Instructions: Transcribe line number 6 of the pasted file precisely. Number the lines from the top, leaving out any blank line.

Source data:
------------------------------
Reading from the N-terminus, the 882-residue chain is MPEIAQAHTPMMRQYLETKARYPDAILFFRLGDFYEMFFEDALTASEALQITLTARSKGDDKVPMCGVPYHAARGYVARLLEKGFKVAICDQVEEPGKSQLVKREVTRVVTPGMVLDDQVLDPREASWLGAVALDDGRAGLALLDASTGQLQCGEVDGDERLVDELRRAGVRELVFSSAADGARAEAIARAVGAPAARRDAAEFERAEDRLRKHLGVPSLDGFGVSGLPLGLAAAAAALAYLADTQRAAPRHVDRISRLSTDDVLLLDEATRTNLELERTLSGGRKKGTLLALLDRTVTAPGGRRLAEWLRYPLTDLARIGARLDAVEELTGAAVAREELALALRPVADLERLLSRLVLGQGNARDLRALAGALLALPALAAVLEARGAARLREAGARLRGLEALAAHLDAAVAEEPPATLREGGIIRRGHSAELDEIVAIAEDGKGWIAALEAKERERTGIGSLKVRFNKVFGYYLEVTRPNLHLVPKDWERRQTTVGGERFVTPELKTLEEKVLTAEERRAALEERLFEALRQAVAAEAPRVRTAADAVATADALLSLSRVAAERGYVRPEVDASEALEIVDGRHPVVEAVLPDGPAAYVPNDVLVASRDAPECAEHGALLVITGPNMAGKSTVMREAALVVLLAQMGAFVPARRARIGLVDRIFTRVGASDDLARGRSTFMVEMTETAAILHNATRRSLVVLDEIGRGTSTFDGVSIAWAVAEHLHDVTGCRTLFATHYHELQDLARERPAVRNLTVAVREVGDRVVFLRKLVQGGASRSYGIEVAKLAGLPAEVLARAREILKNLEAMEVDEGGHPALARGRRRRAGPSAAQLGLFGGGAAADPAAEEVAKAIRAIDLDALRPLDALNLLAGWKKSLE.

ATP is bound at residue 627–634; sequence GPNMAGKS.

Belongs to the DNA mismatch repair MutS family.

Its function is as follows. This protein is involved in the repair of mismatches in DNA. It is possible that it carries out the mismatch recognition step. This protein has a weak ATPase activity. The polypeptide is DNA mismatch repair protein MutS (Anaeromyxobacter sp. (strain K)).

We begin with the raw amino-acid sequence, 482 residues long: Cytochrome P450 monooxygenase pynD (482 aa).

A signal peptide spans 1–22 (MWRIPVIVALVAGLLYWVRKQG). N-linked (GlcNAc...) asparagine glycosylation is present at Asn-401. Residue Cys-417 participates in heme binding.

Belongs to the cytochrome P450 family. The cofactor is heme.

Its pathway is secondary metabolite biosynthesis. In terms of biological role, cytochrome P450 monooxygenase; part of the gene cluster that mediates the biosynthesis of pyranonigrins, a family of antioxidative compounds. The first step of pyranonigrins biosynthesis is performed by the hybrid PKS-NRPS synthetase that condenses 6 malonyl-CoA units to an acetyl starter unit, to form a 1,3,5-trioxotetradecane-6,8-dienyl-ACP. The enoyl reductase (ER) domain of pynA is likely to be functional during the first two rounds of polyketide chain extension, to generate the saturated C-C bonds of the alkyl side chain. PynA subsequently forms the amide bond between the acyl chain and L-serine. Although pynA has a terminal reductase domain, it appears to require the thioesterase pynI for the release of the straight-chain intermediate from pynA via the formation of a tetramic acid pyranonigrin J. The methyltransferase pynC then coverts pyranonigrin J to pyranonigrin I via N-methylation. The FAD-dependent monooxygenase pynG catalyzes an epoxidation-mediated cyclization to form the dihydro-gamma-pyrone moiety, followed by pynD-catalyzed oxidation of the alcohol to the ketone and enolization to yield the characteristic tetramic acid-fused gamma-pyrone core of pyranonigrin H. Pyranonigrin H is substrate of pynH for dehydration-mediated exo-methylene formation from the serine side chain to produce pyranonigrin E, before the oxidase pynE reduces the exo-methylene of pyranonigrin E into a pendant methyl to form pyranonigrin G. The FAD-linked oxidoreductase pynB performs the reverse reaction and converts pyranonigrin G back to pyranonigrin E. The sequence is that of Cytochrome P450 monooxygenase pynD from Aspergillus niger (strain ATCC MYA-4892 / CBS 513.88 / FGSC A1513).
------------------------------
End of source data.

A signal peptide spans 1–22 (MWRIPVIVALVAGLLYWVRKQG). N-linked (GlcNAc...) asparagine glycosylation is present at Asn-401. Residue Cys-417 participates in heme binding.